“We’ve seen persistent activity by the Iranians, not only in cyber-espionage, but in attacking dissidents at home, infiltrating government and military targets, energy companies and the financial sector,” says Dmitri Alperovitch, cofounder and chief technical officer of the cyber-security firm CrowdStrike. “Most of that activity has continued pretty much unabated.”

Response to Stuxnet

For their part, Iranians say it took the US-linked Stuxnet attack to spur Tehran in 2009 to press for advanced cyber-war capability, Hossein Moussavian, a research scholar at Princeton and a former diplomat who served on Iran’s nuclear negotiations team, said in an appearance a year ago at Fordham Law School.

“The US, or Israel, or the Europeans, or all of them together, started war against Iran,” he told the audience. “Iran decided to have … to establish a cyber-army, and today, after four or five years, Iran has one of the most powerful cyber-armies in the world.”

Indeed, not unlike China, Iran appears to be developing its offensive cyber-capabilities as part of an asymmetric tool that can reach around the globe to counterbalance its relatively weak conventional forces, says Mr. Berman, of the American Foreign Policy Council. Notably, it seems more than willing to engage in damaging cyber-attacks wherever those might help achieve its goals on the world stage, he says.

That includes an uptick in Iran’s cyber-espionage sophistication – including the infiltration of the US Navy’s intranet network.

"It was a real eye-opener in terms of the capabilities of Iran to get into a Defense Department system and stay in there for months," a former US official told the Journal regarding the Navy intranet spying campaign. "That's worrisome."

A major part of Iran’s new capabilities are geared toward signaling the US, letting it know whether it is unhappy – or possibly smiling.

In that vein, massive Iran-linked “distributed denial of service” attacks had hit flooded bank websites with bogus Internet traffic about every three months since the fall of 2012. But as high-level international talks over Iran’s nuclear program edging closer to a deal late last fall, the huge bombardment stopped.

Iran and six world powers – the US, Britain, France, Russia, China, and Germany – reported agreement in January on a timetable for negotiating a comprehensive pact that would end the stalemate over Iran’s nuclear program.

DDoS attacks were 'a harbinger'

Of course DDoS attacks, like those against the big US banks, are not typically considered sophisticated attacks – more like protests that gum up the works than damaging attacks, experts note. Yet some say these were far bigger and more sophisticated than generally assumed.

“This operation took down some of the most admirable companies on Wall Street that had deployed some of the most sophisticated defensive technology – and the attackers were able to take down almost all of that,” says Carl Herberger, vice president of security solutions at Radware, an Israeli security firm that has investigated the denial of service attacks. “That’s a harbinger.”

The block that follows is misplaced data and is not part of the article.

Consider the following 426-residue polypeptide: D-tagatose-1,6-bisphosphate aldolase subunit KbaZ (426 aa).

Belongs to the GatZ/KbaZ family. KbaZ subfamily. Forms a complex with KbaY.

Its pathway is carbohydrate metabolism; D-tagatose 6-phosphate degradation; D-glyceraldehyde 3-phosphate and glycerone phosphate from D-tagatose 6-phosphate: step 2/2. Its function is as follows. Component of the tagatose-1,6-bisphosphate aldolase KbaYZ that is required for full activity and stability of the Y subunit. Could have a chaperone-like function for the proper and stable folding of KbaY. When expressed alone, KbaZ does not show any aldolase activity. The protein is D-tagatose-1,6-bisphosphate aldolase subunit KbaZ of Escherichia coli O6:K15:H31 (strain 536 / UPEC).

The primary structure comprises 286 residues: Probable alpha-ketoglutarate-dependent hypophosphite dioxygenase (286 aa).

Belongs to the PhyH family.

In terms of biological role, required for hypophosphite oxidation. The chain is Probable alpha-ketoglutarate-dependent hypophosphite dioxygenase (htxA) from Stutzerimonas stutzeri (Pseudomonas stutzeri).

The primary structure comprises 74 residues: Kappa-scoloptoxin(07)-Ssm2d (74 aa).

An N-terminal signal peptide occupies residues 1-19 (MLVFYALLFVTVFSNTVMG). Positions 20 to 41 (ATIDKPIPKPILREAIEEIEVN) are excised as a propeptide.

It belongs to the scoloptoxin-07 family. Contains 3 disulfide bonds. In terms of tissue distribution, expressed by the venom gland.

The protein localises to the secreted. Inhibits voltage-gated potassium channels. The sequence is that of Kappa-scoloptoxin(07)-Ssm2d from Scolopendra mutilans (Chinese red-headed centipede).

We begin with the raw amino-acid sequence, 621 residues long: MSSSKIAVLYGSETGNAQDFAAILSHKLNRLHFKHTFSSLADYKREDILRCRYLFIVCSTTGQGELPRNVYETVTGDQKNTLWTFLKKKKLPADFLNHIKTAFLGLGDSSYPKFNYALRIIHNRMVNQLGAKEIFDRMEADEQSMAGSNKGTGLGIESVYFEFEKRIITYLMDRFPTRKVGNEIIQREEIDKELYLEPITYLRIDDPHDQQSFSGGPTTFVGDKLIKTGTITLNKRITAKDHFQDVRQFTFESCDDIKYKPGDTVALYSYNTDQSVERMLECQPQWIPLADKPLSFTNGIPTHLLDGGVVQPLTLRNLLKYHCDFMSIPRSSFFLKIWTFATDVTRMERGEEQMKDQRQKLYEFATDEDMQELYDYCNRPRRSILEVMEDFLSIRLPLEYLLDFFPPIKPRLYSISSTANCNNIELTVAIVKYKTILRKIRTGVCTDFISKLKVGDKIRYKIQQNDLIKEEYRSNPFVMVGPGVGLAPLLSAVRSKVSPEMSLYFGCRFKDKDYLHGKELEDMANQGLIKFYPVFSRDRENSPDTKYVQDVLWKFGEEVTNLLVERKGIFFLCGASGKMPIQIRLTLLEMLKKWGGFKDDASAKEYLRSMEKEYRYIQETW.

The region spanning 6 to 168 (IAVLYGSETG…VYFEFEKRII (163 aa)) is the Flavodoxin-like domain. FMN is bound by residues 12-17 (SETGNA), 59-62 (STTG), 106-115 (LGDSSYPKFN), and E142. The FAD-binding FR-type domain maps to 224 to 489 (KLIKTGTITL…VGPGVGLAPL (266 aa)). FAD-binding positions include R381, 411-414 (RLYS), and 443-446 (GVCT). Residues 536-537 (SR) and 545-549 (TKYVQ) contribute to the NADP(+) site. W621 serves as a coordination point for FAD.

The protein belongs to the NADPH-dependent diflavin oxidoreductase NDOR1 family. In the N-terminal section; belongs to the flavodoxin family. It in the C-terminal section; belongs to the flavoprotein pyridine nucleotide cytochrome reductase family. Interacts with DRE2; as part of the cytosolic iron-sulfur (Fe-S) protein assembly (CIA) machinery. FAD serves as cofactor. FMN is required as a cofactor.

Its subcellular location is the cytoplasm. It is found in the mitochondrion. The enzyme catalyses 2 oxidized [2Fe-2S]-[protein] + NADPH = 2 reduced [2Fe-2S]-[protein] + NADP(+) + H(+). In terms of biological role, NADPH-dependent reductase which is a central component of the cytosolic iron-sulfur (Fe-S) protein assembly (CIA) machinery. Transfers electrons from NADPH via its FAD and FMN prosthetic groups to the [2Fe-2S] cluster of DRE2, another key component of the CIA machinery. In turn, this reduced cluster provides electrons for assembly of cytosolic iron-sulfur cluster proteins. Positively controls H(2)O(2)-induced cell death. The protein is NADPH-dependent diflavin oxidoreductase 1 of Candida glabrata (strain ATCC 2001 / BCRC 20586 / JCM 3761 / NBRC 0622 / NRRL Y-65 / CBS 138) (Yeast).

Indeed, Wall Street’s respite from DDoS attacks could prove short-lived. If tensions resume or talks fail, cyber-attacks of all types directed at the US should be expected, several experts say.

“If the nuclear talks fail, we should expect retaliation from Iran in a variety of ways including cyber-attacks, both against the US, but also Saudi Arabia and others,” CrowdStrike’s Mr. Alperovitch says.

“It’s that willingness to display belligerence in the cyber realm that sets Iran apart,” says Jen Weedon, a manager in the threat intelligence division at the cyber-security firm Mandiant.

There’s another reason for the US and others to be wary of Iran as a growing cyber-threat. Iran is believed to be learning from the cyber-attacks against its own operations – and is actively reverse engineering them, some experts say.

Signs of this emerged in May 2012 when an Iranian cyber-engineer, Morteza Rezaei, an automation expert at NEDA Industrial Goup in Tehran, published his analysis of defending against Stuxnet in Control Global, a US online publication.

“It shows they're very competent, they're knowledgeable, and they have access to all of the latest solutions,” says Joe Weiss, an industrial control systems security expert who publishes Control Global. “It shows that that they're capable of doing to us what they think we did to them.”

Hayat Alvi, an associate professor of national security affairs at the US Naval War College concurs.

“When the Stuxnet virus hit their nuclear facilities it was a huge shock,” she says. “But clearly they’ve sent their tech savvy personnel to examine it and see what they can learn from it. I wouldn’t be too surprised if we see something potent like that from them in the not too distant future.”